National Arts & Humanities Month was celebrated last month and there were countless events highlighting arts and culture across the country, which is a beautiful thing! Yet funding for the arts continues to be an area where we are deficient locally and as a nation overall.
I love the arts in all its forms, music, theatre, dance and the visual arts. As such I am happy to climb up on my soapbox (by invitation or not) to be an advocate for the arts, especially when it comes to art education in our schools. The arts have a unique way of enhancing our lives, our communities and our humanity because they are such an integral part of our cultural heritage. The arts cannot be learned through occasional exposure any more than math or science can. Education and engagement in the fine arts are an essential part of the school curriculum and an important component in the educational program of every student.
The following are findings reported in Champions of Change: The Impact of the Arts (1999) on Learning that should be noted by every parent, teacher, and administrator:
1. The arts reach students not normally reached, in ways and methods not normally used. (This leads to better student attendance and lower dropout rates.)
2. It changes the learning environment to one of discovery. (This often re-ignites the love of learning in students tired of just being fed facts.)
3. Students connect with each other better. (This often results in fewer fights, greater understanding of diversity, and greater peer support.)
4. The arts provide challenges to students of all levels. (Each student can find his/her own level from basic to gifted.)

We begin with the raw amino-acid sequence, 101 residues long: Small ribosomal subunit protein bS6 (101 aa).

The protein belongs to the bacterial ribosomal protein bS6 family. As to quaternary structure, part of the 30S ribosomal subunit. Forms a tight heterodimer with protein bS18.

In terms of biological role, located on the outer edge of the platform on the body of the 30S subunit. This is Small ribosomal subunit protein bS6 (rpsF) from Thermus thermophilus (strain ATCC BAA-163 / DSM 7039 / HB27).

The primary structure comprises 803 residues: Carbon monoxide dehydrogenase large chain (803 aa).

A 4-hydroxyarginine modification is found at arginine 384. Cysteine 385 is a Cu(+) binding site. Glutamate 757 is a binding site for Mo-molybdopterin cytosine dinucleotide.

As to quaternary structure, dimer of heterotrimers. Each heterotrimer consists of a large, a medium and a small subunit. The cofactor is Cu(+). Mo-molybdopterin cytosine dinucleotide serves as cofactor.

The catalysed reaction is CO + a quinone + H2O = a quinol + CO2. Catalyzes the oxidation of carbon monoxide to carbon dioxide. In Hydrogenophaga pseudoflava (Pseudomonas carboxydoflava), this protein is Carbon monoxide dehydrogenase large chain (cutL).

5. Students learn to become sustained, self-directed learners. (The student does not just become an outlet for stored facts from direct instruction, but seeks to extend instruction to higher levels of proficiency.)
6. The study of the fine arts positively impacts the learning of students of lower socioeconomic status as much or more than those of a higher socio-economic status. (Twenty-one percent of students of low socioeconomic status who had studied music scored higher in math versus just eleven percent of those who had not. By the senior year, these figures grew to 33 percent and 16 percent, respectively, suggesting a cumulative value to music education.)
Even though these findings are not new, funding arts education has lagged and budgets have been cut drastically in many cases. In 2016 Georgia ranked 48 of the 50 states in arts funding according to the National Assembly of State Art Agencies (0.11 cents per capita) and ranks last among southern states (ArtsGeorgia.net). We have a lot of room for improvement.
Why does all this matter? It matters because we live in a global economy where employers now place value on individuals who are critical thinkers, problem solvers, self expressive and risk takers while maintaining the ability to work with others. These are skills that have proven to be exhibited by students with several years of fine arts training at a far superior level over their peers without arts training. The fine arts also provide learners with non-academic benefits such as promoting self-esteem, motivation, aesthetic awareness, cultural exposure, creativity, improved emotional expression, as well as social harmony and appreciation of diversity. These are the very building blocks of our American culture.
Art education is popping up in the most unexpected places. Professionals as varied as doctors and police detectives are taking part in art observation classes. The goal being to sharpen their visual analysis skills and to learn to view a patient’s condition or the scene of a crime more objectively without injecting personal bias. They learn to use their eyes to be better observers and therefore better professionals in their chosen field.
The value of fine arts education as part of the core curriculum is becoming more not less important and essential to the long-term success of our young people. There is room on this soapbox. We need more advocates for the arts who can help influence decision makers of the importance of arts in education.
Carolyn Wright is an Atlanta native and resident of Snellville, Georgia since 1987. Carolyn describes herself as a lover of art, world traveler and a student of life. She and her sister Sylvia Culberson own The LONA Gallery located on the square in Historic Downtown Lawrenceville.